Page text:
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Suppose you have several years of monthly consumption (kWh) data for 500,000 electrical meters and your job is to look for outlier behavior of various types. How would you approach modeling the meters with an ideal goal of giving each meter an outlier score? If for each meter you had other data (factor and/or numeric) in addition to consumption, how would this change your approach?

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  • $\begingroup$ Please tell us what you mean by "outlier:" for instance, would it be a single monthly reading, a specific meter, a specific month, or something else? $\endgroup$
    – whuber
    Apr 2, 2020 at 13:32
  • $\begingroup$ An outlier would be something along the lines of the meter completely fails and records no consumption or demand at the meter or a meter is tampered with and starts reporting a fraction of actual consumption. Outliers historically are either 0 reads or reads that suddenly drop by 1/3, 1/2, or 2/3 $\endgroup$
    – SPJ
    Apr 2, 2020 at 18:40

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I would use Intervention Detection as discussed here http://docplayer.net/12080848-Outliers-level-shifts-and-variance-changes-in-time-series.html . There are 4 types of interventions ; Pulse , step/level , seasonal pulse and local time trend (I) . This approach can be used with or without user-suggested factors (X). The General Model is a SARMAX model https://autobox.com/pdfs/SARMAX.pdf . Note that the X's can impact The Y both contemporaneously and in a lag fashion. The historical effect of previous Y values is called the arima structure. Model building would be used using available automatic software that simultaneously identified the structure following iterative self-validating heuristics described here https://autobox.com/pdfs/ARIMA%20FLOW%20CHART.pdf and elsewhere.

One could then rank the meters by the frequency of the different kinds of "outliers" .

EDITED after OP asked for some more details about incorporating the effects of user-suggested causals the X's . https://autobox.com/pdfs/A.pdf lays out the flow whle How to use Dynamic Regression models in R to forecast future sales might also be of help and Tsay's intro to Transfer Function (SARMAX) identification here http://www.math.cts.nthu.edu.tw/download.php?filename=569_fe0ff1a2.pdf&dir=publish&title=Ruey+S.+Tsay-Lec1 . As a broad overview of causal modelling I wrote this piece to contrast regression with Transfer Function (SARIMAX) modelling https://autobox.com/pdfs/regvsbox-old.pdf.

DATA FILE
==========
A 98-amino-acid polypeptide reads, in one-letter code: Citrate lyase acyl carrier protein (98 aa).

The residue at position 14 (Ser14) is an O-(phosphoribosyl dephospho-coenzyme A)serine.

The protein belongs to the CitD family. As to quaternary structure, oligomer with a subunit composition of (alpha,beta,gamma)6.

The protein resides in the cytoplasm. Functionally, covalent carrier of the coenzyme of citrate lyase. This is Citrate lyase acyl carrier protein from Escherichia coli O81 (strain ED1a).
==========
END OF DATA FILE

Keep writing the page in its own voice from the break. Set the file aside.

Another reference that I had presented at a conference is also educational as to the whys and wherefores of causal model identification http://www.autobox.com/pdfs/WHY-WE-FILTER.ppt

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    $\begingroup$ The term "outlier" is vague while pulse is more general … consider a series 1,9,1,9,1,9,1,9,5,9,1,9 ..the value 5 is a pulse and could be called an inlier but it is as unusual as 1,9,1,9,1,9,1,9,14,9,1,9 the value 14 , I prefer the general phrase term "Interventions" with pulses, leve/step shifts , seasonal pulses and local time trends being the 4 classes. Note that a pulse is a one time change in the model-implied intercept while a step/level shift is a permanent change in the model-implied intercept. $\endgroup$
    – IrishStat
    Apr 2, 2020 at 15:32
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    $\begingroup$ The suggestion that there can be supporting variables such as weather, etc is made clear as they are possible X's in the SARMAX equation. Their particular effect (coefficients)would be different for each and every meter $\endgroup$
    – IrishStat
    Apr 2, 2020 at 15:40
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    $\begingroup$ I will add another flow diagram that should help and some web references. $\endgroup$
    – IrishStat
    Apr 2, 2020 at 19:10
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    $\begingroup$ not a problem at all if you have the right software and the right computer . Model revision can be done systematically .. a portion at a time … models can be reused until they get updated .. Anheuser-Busch asked me to help implement a project to predict daily sales for 50 beer products for 700,000 stores using weather and price as possible contemporary and lagged predictors for 700,000 retail outlets. This was necessary to make sure the shelfs were stacked with the right product at the right time $\endgroup$
    – IrishStat
    Apr 2, 2020 at 20:26
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    $\begingroup$ actuarial examples of forecasting at this scale include monitoring of financial accounts to detect "exceptional activity " and obviously sales of different classes of items at multiple stores. $\endgroup$
    – IrishStat
    Apr 2, 2020 at 20:33

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